The elite men lead the pack of Beach to Beacon runners at the start of the 2019 race in Cape Elizabeth. This year’s race is scheduled for Aug. 1. but its status is in doubt because of the pandemic. Brianna Soukup/Staff Photographer

TD Beach to Beacon 10K officials plan to make a decision about the status of this summer’s road race by the end of April.

Beach to Beacon President David Backer said Tuesday the race’s board of directors has been meeting weekly to discuss all scenarios if the 23rd Beach to Beacon cannot be held as scheduled on Aug. 1. The coronavirus pandemic has already forced many races to cancel or postpone to the fall, including the Boston Marathon, which was to have been run on Monday.

“Everything is on the table,” said Backer. “I think the obvious options are a possible postponement, an outright cancellation or the creation of some type of virtual event for someone who would want to participate in a virtual event.”

Holding the race as scheduled is still an option, said Backer. But, he added, “My sense is that holding the race on Aug. 1 is becoming more remote of an option with each passing week.

“For us to hold race on Aug. 1, there would have to be a fairly quick and dramatic announcement that social distancing norms are being lifted, not just for day-to-day activities but for large gatherings. With each passing week, it looks like the odds of social distancing lifted for large events is becoming remote.”

The race, founded by 1984 Olympic women’s marathon winner Joan Benoit Samuelson, annually attracts Maine’s largest racing field. Last year 6,413 runners finished.

And already this year, over 6,500 runners have registered. Backer said if the race is canceled, “our intent is to refund the entry fees.”

Dave McGillivray, race director of the Boston Marathon, Beach to Beacon and other road races, said there is no magic formula when making a decision such as this.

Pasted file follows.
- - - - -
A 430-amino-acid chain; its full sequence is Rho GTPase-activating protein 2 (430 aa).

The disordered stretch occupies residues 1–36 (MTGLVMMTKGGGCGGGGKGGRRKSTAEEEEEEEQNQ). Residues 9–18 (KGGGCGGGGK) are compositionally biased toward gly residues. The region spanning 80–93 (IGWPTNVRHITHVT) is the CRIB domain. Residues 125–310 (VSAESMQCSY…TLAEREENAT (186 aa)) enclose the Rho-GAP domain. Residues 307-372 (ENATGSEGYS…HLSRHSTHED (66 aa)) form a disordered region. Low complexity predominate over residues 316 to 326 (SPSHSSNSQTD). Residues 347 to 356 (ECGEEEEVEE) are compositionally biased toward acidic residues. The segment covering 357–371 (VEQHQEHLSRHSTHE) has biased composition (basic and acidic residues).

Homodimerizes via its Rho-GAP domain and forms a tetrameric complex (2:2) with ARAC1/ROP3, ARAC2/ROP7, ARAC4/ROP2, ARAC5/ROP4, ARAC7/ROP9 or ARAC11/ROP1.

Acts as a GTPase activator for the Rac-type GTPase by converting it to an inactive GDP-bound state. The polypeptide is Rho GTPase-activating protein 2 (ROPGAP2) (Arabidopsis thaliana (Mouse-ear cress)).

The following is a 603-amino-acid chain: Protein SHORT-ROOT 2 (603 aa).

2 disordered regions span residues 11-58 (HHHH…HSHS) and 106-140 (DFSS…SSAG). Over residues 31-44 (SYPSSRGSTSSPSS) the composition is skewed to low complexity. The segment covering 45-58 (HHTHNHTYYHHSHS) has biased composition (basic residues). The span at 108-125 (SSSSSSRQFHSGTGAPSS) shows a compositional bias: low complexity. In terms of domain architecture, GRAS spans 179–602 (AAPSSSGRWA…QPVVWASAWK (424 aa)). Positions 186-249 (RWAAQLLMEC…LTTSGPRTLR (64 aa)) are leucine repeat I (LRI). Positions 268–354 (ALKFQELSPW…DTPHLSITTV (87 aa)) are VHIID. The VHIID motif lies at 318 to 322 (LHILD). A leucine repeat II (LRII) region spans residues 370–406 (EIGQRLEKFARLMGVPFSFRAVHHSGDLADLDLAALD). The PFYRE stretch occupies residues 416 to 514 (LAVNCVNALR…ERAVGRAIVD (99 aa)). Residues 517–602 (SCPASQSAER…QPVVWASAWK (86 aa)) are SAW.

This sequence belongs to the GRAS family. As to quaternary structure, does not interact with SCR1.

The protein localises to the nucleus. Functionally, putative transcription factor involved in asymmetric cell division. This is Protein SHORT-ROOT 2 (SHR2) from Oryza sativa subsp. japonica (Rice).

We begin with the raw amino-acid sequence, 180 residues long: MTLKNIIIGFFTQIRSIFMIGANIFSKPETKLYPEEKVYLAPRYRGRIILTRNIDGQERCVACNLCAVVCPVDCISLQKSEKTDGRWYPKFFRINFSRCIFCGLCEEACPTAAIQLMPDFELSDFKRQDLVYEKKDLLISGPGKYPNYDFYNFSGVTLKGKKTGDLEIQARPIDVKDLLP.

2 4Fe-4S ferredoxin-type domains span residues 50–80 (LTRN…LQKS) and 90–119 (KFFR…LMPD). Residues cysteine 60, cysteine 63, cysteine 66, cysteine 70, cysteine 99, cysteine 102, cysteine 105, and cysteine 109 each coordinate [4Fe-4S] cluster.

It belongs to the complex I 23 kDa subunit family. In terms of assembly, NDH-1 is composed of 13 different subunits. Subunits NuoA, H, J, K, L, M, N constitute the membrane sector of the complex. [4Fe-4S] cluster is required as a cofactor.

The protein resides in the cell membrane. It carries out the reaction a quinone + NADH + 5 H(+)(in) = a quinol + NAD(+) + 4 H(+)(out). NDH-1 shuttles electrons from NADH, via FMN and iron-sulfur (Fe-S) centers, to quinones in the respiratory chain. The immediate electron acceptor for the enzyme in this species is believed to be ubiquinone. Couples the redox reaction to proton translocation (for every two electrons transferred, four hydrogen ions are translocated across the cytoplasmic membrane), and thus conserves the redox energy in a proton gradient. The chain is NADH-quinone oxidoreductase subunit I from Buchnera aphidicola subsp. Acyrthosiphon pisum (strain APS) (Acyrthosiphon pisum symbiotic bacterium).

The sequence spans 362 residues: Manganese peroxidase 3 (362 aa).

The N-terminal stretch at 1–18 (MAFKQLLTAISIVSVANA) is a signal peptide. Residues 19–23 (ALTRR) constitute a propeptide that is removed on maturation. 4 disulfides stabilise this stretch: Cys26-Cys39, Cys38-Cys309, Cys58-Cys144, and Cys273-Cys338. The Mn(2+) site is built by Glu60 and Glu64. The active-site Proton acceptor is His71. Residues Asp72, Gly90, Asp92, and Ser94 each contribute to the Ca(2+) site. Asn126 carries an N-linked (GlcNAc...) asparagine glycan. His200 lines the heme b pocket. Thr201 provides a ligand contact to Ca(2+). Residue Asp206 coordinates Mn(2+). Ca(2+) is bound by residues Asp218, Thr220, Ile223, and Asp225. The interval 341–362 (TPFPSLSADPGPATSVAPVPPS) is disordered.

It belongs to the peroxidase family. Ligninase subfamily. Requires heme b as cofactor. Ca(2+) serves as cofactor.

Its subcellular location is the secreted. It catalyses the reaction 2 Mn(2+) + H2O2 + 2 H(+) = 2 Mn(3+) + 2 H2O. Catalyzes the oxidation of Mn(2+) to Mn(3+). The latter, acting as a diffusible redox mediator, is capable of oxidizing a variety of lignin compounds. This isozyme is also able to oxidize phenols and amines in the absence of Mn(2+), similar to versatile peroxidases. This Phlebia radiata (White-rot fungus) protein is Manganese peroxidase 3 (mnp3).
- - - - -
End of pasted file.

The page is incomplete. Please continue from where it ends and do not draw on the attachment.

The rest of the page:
“The tough part about all of this is that the only thing that is certain is that everything is uncertain,” he said, comparing this to a long-range weather forecast and its obvious variables. “As you get closer and closer that info gets more credible and can make a better decision. When is the optimum time to make a decision like this? You don’t want to prematurely pull the plug, but at same time you don’t want to wait so long so that you’re inconveniencing people who are making plans.”

Backer said the decision will ultimately be based on one thing: “The health and welfare of the entire community, its participants, volunteers, sponsors, medical team, members of the community. Their health is paramount in any decision we make.”

McGillivray said race officials will follow the direction of government officials and their own medical team. “We’ll be listening to our medical partners, what they’re seeing out there, what’s safe and what isn’t safe, he said. “As well as what they’re capable of providing in terms of coverage. We have to be sensitive to the fact that we have a lot of medical personnel to work the race. If they’re not available, or if supplies are not available or at a premium, we have to factor that into our decision as well.”

And with so many road races already being pushed into the fall, McGillivray said it is important to make a decision sooner than later if race officials plan to postpone the Beach to Beacon, so they can secure an open date. He’s had a dozen events already postponed this year.

“There’s going to be a lot of events in the fall,” he said. “You don’t want to go head to head with other major events.”

There is a lot to factor, said McGillivray, but only one thing matters.

“We’re hopeful, everybody wants to see it happen,” he said. “But it’s not going to happen if it’s not safe.”


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